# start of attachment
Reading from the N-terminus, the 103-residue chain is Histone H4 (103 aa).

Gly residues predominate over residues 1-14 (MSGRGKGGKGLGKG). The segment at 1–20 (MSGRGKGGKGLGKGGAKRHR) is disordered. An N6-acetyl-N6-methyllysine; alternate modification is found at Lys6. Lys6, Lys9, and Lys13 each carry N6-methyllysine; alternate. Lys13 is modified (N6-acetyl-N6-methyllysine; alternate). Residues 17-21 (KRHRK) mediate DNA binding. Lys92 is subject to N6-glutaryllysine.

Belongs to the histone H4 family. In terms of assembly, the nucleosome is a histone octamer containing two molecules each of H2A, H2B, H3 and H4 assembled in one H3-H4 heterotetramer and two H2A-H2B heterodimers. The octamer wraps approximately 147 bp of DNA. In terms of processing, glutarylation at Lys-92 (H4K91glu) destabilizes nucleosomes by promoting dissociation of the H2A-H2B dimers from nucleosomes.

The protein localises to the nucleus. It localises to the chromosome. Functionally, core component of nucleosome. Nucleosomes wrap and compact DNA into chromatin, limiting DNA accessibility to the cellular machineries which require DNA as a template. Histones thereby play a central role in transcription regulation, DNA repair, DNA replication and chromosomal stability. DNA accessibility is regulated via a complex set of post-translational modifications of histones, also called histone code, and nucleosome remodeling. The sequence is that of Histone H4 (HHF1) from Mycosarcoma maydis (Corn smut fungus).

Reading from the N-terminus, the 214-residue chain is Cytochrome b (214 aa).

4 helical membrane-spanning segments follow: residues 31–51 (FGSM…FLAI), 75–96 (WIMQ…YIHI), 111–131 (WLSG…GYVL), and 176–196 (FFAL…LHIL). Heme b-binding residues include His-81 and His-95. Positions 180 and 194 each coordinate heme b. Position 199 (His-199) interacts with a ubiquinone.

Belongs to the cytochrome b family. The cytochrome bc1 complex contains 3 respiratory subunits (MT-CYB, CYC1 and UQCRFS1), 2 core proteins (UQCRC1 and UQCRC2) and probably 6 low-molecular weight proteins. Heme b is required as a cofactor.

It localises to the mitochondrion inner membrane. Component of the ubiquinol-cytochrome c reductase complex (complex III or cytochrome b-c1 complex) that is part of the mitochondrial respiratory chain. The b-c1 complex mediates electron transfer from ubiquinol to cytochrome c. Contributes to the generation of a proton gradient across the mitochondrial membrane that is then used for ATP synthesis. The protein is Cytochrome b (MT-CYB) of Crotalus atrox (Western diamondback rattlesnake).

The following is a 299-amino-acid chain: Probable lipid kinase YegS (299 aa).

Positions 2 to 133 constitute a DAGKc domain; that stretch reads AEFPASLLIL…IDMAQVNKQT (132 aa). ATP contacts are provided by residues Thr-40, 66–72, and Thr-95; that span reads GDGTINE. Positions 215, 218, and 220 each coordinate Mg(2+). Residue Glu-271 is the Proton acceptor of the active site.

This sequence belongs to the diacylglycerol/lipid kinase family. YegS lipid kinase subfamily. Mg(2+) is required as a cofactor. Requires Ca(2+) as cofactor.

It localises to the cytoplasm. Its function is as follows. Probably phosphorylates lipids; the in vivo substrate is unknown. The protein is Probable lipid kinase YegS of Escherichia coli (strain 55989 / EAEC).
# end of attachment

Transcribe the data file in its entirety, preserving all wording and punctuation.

Reading from the N-terminus, the 103-residue chain is Histone H4 (103 aa).

Gly residues predominate over residues 1-14 (MSGRGKGGKGLGKG). The segment at 1–20 (MSGRGKGGKGLGKGGAKRHR) is disordered. An N6-acetyl-N6-methyllysine; alternate modification is found at Lys6. Lys6, Lys9, and Lys13 each carry N6-methyllysine; alternate. Lys13 is modified (N6-acetyl-N6-methyllysine; alternate). Residues 17-21 (KRHRK) mediate DNA binding. Lys92 is subject to N6-glutaryllysine.

Belongs to the histone H4 family. In terms of assembly, the nucleosome is a histone octamer containing two molecules each of H2A, H2B, H3 and H4 assembled in one H3-H4 heterotetramer and two H2A-H2B heterodimers. The octamer wraps approximately 147 bp of DNA. In terms of processing, glutarylation at Lys-92 (H4K91glu) destabilizes nucleosomes by promoting dissociation of the H2A-H2B dimers from nucleosomes.

The protein localises to the nucleus. It localises to the chromosome. Functionally, core component of nucleosome. Nucleosomes wrap and compact DNA into chromatin, limiting DNA accessibility to the cellular machineries which require DNA as a template. Histones thereby play a central role in transcription regulation, DNA repair, DNA replication and chromosomal stability. DNA accessibility is regulated via a complex set of post-translational modifications of histones, also called histone code, and nucleosome remodeling. The sequence is that of Histone H4 (HHF1) from Mycosarcoma maydis (Corn smut fungus).

Reading from the N-terminus, the 214-residue chain is Cytochrome b (214 aa).

4 helical membrane-spanning segments follow: residues 31–51 (FGSM…FLAI), 75–96 (WIMQ…YIHI), 111–131 (WLSG…GYVL), and 176–196 (FFAL…LHIL). Heme b-binding residues include His-81 and His-95. Positions 180 and 194 each coordinate heme b. Position 199 (His-199) interacts with a ubiquinone.

Belongs to the cytochrome b family. The cytochrome bc1 complex contains 3 respiratory subunits (MT-CYB, CYC1 and UQCRFS1), 2 core proteins (UQCRC1 and UQCRC2) and probably 6 low-molecular weight proteins. Heme b is required as a cofactor.

It localises to the mitochondrion inner membrane. Component of the ubiquinol-cytochrome c reductase complex (complex III or cytochrome b-c1 complex) that is part of the mitochondrial respiratory chain. The b-c1 complex mediates electron transfer from ubiquinol to cytochrome c. Contributes to the generation of a proton gradient across the mitochondrial membrane that is then used for ATP synthesis. The protein is Cytochrome b (MT-CYB) of Crotalus atrox (Western diamondback rattlesnake).

The following is a 299-amino-acid chain: Probable lipid kinase YegS (299 aa).

Positions 2 to 133 constitute a DAGKc domain; that stretch reads AEFPASLLIL…IDMAQVNKQT (132 aa). ATP contacts are provided by residues Thr-40, 66–72, and Thr-95; that span reads GDGTINE. Positions 215, 218, and 220 each coordinate Mg(2+). Residue Glu-271 is the Proton acceptor of the active site.

This sequence belongs to the diacylglycerol/lipid kinase family. YegS lipid kinase subfamily. Mg(2+) is required as a cofactor. Requires Ca(2+) as cofactor.

It localises to the cytoplasm. Its function is as follows. Probably phosphorylates lipids; the in vivo substrate is unknown. The protein is Probable lipid kinase YegS of Escherichia coli (strain 55989 / EAEC).